<version>${cxf.version}</version>
</dependency>
<dependency>
<groupId>org.springframework</groupId>
<artifactId>spring-core</artifactId>
<version>${spring.version}</version>
</dependency>
<dependency>
<groupId>junit</groupId>
<artifactId>junit</artifactId>
<version>4.4</version>
<scope>test</scope>
</dependency>
</dependencies>



Task 2 :Define the contract

Define the schema / contract for communication.
a) Define the xsd schema for communication; lets call it NameFormat.xsd. This file will define both the input that the system expects as well as the expected output from the system. In other words this XML document defines the contract of the system.


<?xml version="1.0" encoding="UTF-8"?>
<xs:schema xmlns:xs="http://www.w3.org/2001/XMLSchema"
targetNamespace="http://www.cxftest.org" elementFormDefault="qualified">


<!-- Define the request -->
<xs:complexType name="FormatRequest">
<xs:sequence>
<xs:element name="firstName" type="xs:string" />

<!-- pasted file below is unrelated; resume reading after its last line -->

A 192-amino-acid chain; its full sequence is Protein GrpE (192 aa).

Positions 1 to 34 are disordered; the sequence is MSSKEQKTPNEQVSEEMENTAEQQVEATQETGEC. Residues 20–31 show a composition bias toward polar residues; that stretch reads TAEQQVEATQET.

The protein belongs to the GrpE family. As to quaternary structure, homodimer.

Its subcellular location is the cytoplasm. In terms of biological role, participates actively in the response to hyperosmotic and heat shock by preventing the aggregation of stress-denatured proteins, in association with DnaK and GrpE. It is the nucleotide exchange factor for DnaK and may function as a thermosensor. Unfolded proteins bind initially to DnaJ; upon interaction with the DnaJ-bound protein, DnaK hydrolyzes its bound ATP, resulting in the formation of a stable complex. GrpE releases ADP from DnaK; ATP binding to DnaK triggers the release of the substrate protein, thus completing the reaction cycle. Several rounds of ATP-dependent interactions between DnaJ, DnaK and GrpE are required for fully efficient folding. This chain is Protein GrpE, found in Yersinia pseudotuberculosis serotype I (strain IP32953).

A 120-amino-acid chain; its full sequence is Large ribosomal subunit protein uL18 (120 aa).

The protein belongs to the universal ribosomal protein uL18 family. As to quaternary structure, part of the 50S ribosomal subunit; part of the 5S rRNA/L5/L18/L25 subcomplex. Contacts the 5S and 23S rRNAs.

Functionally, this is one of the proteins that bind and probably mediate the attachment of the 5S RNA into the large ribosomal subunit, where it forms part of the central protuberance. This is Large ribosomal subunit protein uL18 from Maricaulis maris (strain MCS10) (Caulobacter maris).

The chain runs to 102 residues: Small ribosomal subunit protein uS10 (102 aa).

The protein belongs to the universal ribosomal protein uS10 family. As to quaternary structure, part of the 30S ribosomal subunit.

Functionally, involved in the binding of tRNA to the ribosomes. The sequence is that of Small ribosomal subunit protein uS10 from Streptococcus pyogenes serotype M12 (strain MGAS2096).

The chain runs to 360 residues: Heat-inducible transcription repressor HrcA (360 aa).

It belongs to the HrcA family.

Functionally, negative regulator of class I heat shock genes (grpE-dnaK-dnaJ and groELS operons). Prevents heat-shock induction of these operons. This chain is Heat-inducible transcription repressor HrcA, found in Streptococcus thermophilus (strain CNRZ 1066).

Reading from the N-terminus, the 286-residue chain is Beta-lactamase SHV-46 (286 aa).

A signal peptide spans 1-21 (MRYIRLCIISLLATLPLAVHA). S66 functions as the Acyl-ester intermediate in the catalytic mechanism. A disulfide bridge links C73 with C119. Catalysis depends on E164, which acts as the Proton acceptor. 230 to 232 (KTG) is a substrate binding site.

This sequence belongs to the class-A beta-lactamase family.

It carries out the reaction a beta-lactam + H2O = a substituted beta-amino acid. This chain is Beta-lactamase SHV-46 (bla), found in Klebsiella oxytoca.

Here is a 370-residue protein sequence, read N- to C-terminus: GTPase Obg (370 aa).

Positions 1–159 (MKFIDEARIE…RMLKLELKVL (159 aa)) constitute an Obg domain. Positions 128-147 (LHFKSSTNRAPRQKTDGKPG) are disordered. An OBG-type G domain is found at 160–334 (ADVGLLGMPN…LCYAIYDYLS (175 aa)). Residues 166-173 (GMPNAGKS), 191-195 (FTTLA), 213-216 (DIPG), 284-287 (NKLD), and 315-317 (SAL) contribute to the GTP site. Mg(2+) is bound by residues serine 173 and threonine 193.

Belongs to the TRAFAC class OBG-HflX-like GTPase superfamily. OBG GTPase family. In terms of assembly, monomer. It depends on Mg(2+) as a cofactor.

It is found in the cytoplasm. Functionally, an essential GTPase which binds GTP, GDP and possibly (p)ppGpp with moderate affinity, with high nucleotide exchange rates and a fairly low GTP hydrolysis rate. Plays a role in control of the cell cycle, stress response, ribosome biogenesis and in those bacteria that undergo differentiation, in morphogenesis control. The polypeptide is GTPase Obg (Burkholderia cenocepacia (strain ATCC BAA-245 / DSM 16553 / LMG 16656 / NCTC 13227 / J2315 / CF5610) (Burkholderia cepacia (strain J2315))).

<xs:element name="lastName" type="xs:string" />
</xs:sequence>
</xs:complexType>

<!-- Define the response -->
<xs:complexType name="FormatResponse">
<xs:sequence>
<xs:element name="formattedName" type="xs:string" />
</xs:sequence>
</xs:complexType>
</xs:schema>



Save this file under src/main/resources


Task 3: Automate all the mundane stuff.

Maven pitches in here to save a lot of time here so that we need to only concentrate on building our business logic.

First we need to setup JAXB, to execute the xjc task so that it generates Java classes from the XSD that we defined earlier.

for that add the following code to your POM.xml under the plugins section


<plugin>
<groupId>org.codehaus.mojo</groupId>
<artifactId>jaxb2-maven-plugin</artifactId>
<executions>
<execution>
<goals>
<goal>xjc</goal>
</goals>
</execution>
</executions>
<configuration>